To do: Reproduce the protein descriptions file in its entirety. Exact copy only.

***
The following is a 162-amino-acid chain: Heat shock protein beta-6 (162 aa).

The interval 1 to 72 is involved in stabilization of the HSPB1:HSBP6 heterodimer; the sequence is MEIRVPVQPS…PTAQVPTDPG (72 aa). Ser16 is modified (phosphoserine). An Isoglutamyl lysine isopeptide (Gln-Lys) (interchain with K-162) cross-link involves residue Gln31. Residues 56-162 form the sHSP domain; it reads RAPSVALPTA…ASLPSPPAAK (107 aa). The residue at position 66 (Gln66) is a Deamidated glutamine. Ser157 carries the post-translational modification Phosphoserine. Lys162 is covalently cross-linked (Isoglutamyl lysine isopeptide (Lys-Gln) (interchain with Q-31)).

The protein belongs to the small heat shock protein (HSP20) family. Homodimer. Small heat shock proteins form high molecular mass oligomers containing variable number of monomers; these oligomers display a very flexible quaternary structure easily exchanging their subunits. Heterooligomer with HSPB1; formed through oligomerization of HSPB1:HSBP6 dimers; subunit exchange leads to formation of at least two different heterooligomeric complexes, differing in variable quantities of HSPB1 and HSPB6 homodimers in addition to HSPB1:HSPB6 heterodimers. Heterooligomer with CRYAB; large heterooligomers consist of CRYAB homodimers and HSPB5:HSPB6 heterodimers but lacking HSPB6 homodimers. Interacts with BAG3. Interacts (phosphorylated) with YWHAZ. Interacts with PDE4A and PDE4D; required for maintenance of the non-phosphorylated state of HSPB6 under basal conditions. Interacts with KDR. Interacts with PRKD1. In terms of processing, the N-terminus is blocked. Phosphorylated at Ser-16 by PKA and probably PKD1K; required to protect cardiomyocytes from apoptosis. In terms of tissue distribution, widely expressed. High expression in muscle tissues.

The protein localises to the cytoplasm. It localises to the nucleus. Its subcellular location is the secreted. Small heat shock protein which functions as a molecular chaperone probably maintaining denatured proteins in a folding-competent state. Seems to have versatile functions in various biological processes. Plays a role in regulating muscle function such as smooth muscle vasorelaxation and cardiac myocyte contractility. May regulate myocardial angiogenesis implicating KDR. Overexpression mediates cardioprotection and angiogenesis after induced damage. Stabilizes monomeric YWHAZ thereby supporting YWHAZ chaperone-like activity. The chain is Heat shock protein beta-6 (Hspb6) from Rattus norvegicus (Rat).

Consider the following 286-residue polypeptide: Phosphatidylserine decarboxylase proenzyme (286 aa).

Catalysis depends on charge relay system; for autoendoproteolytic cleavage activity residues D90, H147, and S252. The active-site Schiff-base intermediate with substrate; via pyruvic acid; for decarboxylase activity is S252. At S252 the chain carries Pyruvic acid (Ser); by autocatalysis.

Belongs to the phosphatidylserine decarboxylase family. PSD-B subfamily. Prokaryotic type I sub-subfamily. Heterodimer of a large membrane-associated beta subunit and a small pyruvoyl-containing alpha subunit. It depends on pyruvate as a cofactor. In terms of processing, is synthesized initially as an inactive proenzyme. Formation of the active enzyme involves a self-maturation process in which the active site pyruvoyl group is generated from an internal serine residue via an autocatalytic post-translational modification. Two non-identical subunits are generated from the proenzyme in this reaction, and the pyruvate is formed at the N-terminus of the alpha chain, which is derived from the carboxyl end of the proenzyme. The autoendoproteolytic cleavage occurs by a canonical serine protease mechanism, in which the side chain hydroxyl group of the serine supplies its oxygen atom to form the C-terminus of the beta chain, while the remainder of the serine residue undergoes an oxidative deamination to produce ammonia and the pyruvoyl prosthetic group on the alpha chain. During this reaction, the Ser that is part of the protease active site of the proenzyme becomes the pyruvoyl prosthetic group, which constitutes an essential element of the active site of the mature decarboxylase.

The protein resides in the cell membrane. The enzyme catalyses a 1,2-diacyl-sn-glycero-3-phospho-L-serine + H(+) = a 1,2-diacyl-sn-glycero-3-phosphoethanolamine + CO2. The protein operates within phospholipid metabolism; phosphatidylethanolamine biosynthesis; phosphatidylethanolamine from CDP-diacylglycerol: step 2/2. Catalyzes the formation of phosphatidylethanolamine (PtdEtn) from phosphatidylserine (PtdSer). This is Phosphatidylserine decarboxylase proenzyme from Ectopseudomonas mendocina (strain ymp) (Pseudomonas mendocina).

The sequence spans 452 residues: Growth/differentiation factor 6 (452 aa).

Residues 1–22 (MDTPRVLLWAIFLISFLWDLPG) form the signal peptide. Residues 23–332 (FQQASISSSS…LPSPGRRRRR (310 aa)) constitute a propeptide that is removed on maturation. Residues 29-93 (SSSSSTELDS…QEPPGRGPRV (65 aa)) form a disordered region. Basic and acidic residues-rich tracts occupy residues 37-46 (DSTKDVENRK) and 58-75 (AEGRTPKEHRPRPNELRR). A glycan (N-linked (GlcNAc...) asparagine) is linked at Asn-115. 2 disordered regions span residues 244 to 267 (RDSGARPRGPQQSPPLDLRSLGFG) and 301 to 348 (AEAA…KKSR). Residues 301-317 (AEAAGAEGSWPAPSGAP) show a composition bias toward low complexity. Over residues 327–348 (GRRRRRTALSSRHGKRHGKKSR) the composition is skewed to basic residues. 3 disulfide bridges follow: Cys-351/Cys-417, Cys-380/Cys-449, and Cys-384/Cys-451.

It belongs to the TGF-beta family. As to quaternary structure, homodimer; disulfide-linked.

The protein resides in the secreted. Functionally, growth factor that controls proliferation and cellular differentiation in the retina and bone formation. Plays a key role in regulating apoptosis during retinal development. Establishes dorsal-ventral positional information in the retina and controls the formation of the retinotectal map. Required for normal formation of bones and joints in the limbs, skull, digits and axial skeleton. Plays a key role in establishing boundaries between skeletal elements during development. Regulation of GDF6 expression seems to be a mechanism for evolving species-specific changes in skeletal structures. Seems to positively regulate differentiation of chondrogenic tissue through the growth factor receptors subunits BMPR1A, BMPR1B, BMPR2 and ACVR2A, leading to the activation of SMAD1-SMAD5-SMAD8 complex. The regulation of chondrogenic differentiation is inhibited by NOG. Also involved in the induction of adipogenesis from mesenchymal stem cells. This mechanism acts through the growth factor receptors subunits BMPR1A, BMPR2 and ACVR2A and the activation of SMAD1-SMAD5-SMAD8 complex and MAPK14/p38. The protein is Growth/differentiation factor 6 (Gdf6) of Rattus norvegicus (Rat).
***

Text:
The following is a 162-amino-acid chain: Heat shock protein beta-6 (162 aa).

The interval 1 to 72 is involved in stabilization of the HSPB1:HSBP6 heterodimer; the sequence is MEIRVPVQPS…PTAQVPTDPG (72 aa). Ser16 is modified (phosphoserine). An Isoglutamyl lysine isopeptide (Gln-Lys) (interchain with K-162) cross-link involves residue Gln31. Residues 56-162 form the sHSP domain; it reads RAPSVALPTA…ASLPSPPAAK (107 aa). The residue at position 66 (Gln66) is a Deamidated glutamine. Ser157 carries the post-translational modification Phosphoserine. Lys162 is covalently cross-linked (Isoglutamyl lysine isopeptide (Lys-Gln) (interchain with Q-31)).

The protein belongs to the small heat shock protein (HSP20) family. Homodimer. Small heat shock proteins form high molecular mass oligomers containing variable number of monomers; these oligomers display a very flexible quaternary structure easily exchanging their subunits. Heterooligomer with HSPB1; formed through oligomerization of HSPB1:HSBP6 dimers; subunit exchange leads to formation of at least two different heterooligomeric complexes, differing in variable quantities of HSPB1 and HSPB6 homodimers in addition to HSPB1:HSPB6 heterodimers. Heterooligomer with CRYAB; large heterooligomers consist of CRYAB homodimers and HSPB5:HSPB6 heterodimers but lacking HSPB6 homodimers. Interacts with BAG3. Interacts (phosphorylated) with YWHAZ. Interacts with PDE4A and PDE4D; required for maintenance of the non-phosphorylated state of HSPB6 under basal conditions. Interacts with KDR. Interacts with PRKD1. In terms of processing, the N-terminus is blocked. Phosphorylated at Ser-16 by PKA and probably PKD1K; required to protect cardiomyocytes from apoptosis. In terms of tissue distribution, widely expressed. High expression in muscle tissues.

The protein localises to the cytoplasm. It localises to the nucleus. Its subcellular location is the secreted. Small heat shock protein which functions as a molecular chaperone probably maintaining denatured proteins in a folding-competent state. Seems to have versatile functions in various biological processes. Plays a role in regulating muscle function such as smooth muscle vasorelaxation and cardiac myocyte contractility. May regulate myocardial angiogenesis implicating KDR. Overexpression mediates cardioprotection and angiogenesis after induced damage. Stabilizes monomeric YWHAZ thereby supporting YWHAZ chaperone-like activity. The chain is Heat shock protein beta-6 (Hspb6) from Rattus norvegicus (Rat).

Consider the following 286-residue polypeptide: Phosphatidylserine decarboxylase proenzyme (286 aa).

Catalysis depends on charge relay system; for autoendoproteolytic cleavage activity residues D90, H147, and S252. The active-site Schiff-base intermediate with substrate; via pyruvic acid; for decarboxylase activity is S252. At S252 the chain carries Pyruvic acid (Ser); by autocatalysis.

Belongs to the phosphatidylserine decarboxylase family. PSD-B subfamily. Prokaryotic type I sub-subfamily. Heterodimer of a large membrane-associated beta subunit and a small pyruvoyl-containing alpha subunit. It depends on pyruvate as a cofactor. In terms of processing, is synthesized initially as an inactive proenzyme. Formation of the active enzyme involves a self-maturation process in which the active site pyruvoyl group is generated from an internal serine residue via an autocatalytic post-translational modification. Two non-identical subunits are generated from the proenzyme in this reaction, and the pyruvate is formed at the N-terminus of the alpha chain, which is derived from the carboxyl end of the proenzyme. The autoendoproteolytic cleavage occurs by a canonical serine protease mechanism, in which the side chain hydroxyl group of the serine supplies its oxygen atom to form the C-terminus of the beta chain, while the remainder of the serine residue undergoes an oxidative deamination to produce ammonia and the pyruvoyl prosthetic group on the alpha chain. During this reaction, the Ser that is part of the protease active site of the proenzyme becomes the pyruvoyl prosthetic group, which constitutes an essential element of the active site of the mature decarboxylase.

The protein resides in the cell membrane. The enzyme catalyses a 1,2-diacyl-sn-glycero-3-phospho-L-serine + H(+) = a 1,2-diacyl-sn-glycero-3-phosphoethanolamine + CO2. The protein operates within phospholipid metabolism; phosphatidylethanolamine biosynthesis; phosphatidylethanolamine from CDP-diacylglycerol: step 2/2. Catalyzes the formation of phosphatidylethanolamine (PtdEtn) from phosphatidylserine (PtdSer). This is Phosphatidylserine decarboxylase proenzyme from Ectopseudomonas mendocina (strain ymp) (Pseudomonas mendocina).

The sequence spans 452 residues: Growth/differentiation factor 6 (452 aa).

Residues 1–22 (MDTPRVLLWAIFLISFLWDLPG) form the signal peptide. Residues 23–332 (FQQASISSSS…LPSPGRRRRR (310 aa)) constitute a propeptide that is removed on maturation. Residues 29-93 (SSSSSTELDS…QEPPGRGPRV (65 aa)) form a disordered region. Basic and acidic residues-rich tracts occupy residues 37-46 (DSTKDVENRK) and 58-75 (AEGRTPKEHRPRPNELRR). A glycan (N-linked (GlcNAc...) asparagine) is linked at Asn-115. 2 disordered regions span residues 244 to 267 (RDSGARPRGPQQSPPLDLRSLGFG) and 301 to 348 (AEAA…KKSR). Residues 301-317 (AEAAGAEGSWPAPSGAP) show a composition bias toward low complexity. Over residues 327–348 (GRRRRRTALSSRHGKRHGKKSR) the composition is skewed to basic residues. 3 disulfide bridges follow: Cys-351/Cys-417, Cys-380/Cys-449, and Cys-384/Cys-451.

It belongs to the TGF-beta family. As to quaternary structure, homodimer; disulfide-linked.

The protein resides in the secreted. Functionally, growth factor that controls proliferation and cellular differentiation in the retina and bone formation. Plays a key role in regulating apoptosis during retinal development. Establishes dorsal-ventral positional information in the retina and controls the formation of the retinotectal map. Required for normal formation of bones and joints in the limbs, skull, digits and axial skeleton. Plays a key role in establishing boundaries between skeletal elements during development. Regulation of GDF6 expression seems to be a mechanism for evolving species-specific changes in skeletal structures. Seems to positively regulate differentiation of chondrogenic tissue through the growth factor receptors subunits BMPR1A, BMPR1B, BMPR2 and ACVR2A, leading to the activation of SMAD1-SMAD5-SMAD8 complex. The regulation of chondrogenic differentiation is inhibited by NOG. Also involved in the induction of adipogenesis from mesenchymal stem cells. This mechanism acts through the growth factor receptors subunits BMPR1A, BMPR2 and ACVR2A and the activation of SMAD1-SMAD5-SMAD8 complex and MAPK14/p38. The protein is Growth/differentiation factor 6 (Gdf6) of Rattus norvegicus (Rat).